What is the watermelon diet? The truth about this fruit fad

The watermelon diet could be the 2022 version of the trendy 1970s grapefruit diet. Many trending diets owe their popularity to a celebrity connection—for the grapefruit diet, it was reportedly Brooke Shields. And for the watermelon diet, it’s Gabi Butler, who explained to her mom on an episode of the hit Netflix series To cheer that she and a teammate did the watermelon diet for a few days as a cleanse.

Asked about Katie Krause’s diet extra in January Butler said: “It’s basically a watermelon fast. You don’t really fast because you’re getting something in your stomach.” She added, “I will do it every once in a while when I feel like I’ve eaten really badly, not just for my physical appearance but for my own mental state… There is nothing that is unhealthy. It is actually very good for you to remove all the toxic stuff. What the watermelon does is it basically clarifies everything because it’s mostly water.”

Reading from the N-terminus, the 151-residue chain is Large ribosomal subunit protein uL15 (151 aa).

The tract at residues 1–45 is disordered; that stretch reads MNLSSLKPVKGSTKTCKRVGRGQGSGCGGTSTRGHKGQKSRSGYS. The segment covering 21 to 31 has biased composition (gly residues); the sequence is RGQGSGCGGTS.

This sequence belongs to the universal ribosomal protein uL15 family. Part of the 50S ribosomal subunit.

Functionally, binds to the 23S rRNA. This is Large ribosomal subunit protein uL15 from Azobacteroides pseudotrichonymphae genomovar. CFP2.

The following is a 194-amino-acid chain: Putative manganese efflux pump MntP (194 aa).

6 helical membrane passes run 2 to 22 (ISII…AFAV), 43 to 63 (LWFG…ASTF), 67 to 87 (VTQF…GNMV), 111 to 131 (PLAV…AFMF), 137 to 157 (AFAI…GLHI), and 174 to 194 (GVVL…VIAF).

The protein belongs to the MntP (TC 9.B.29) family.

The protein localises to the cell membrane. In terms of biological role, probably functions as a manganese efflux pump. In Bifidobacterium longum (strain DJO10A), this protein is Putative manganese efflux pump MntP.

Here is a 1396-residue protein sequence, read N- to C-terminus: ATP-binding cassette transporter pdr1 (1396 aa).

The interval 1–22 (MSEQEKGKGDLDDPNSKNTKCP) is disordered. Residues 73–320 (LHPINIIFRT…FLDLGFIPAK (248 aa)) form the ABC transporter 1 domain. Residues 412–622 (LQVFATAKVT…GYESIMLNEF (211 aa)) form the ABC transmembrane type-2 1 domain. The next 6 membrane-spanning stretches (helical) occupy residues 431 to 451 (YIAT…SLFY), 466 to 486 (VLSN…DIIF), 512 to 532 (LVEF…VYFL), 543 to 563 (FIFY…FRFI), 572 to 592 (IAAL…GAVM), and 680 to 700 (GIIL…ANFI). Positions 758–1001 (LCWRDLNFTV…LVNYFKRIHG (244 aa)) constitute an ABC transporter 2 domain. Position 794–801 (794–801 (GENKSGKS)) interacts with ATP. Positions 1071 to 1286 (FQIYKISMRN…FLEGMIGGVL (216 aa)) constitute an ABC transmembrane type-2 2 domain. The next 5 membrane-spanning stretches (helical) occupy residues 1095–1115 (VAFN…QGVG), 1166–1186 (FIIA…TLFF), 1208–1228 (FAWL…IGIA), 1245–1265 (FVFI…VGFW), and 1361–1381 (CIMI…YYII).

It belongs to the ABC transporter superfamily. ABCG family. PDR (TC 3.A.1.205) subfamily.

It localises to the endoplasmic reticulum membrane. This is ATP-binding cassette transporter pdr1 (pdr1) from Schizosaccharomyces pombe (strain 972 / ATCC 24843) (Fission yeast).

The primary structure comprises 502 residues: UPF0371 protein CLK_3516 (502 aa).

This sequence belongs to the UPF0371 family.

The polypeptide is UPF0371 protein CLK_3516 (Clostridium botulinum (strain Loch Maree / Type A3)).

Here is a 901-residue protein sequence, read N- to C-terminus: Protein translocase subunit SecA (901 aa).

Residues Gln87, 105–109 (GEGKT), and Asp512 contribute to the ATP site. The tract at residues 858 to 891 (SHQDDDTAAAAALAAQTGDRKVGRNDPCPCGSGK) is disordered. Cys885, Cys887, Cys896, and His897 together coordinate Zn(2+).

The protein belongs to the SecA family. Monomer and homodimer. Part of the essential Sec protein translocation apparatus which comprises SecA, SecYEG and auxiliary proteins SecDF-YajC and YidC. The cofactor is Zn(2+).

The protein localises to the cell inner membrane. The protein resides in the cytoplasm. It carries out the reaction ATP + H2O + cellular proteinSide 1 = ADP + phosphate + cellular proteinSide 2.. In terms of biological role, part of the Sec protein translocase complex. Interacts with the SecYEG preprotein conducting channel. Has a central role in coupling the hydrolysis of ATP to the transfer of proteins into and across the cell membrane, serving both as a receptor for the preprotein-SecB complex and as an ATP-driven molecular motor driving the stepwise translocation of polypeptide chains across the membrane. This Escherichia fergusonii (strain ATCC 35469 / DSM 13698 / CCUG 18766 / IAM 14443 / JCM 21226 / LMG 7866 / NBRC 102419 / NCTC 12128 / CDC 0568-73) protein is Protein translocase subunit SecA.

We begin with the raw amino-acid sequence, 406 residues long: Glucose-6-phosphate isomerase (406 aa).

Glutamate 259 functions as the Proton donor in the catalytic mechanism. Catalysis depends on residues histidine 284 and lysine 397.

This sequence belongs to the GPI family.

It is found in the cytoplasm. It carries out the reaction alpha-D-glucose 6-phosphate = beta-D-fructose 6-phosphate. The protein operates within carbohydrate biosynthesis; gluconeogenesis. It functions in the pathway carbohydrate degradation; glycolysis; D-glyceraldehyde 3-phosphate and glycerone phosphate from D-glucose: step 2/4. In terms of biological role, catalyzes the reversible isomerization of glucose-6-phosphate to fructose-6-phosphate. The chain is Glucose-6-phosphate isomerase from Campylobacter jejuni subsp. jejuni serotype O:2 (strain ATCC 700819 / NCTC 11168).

But do nutritionists agree with Butler? Here’s an in-depth look at the diet, along with what they had to say.

What is the watermelon Diet?

Different versions of the watermelon diet have circulated around the internet. At its core, the diet consists of eating nothing but watermelon for a set period of time. Common variations last from three to seven days, after which you add some or all of the foods you normally eat, with or without watermelon. Because watermelon is a low-calorie food — a cup of diced watermelon has about 46 calories, according to the United States Department of Agriculture (USDA) — this diet is very low in calories. It is considered a cleansing or detoxifying diet.

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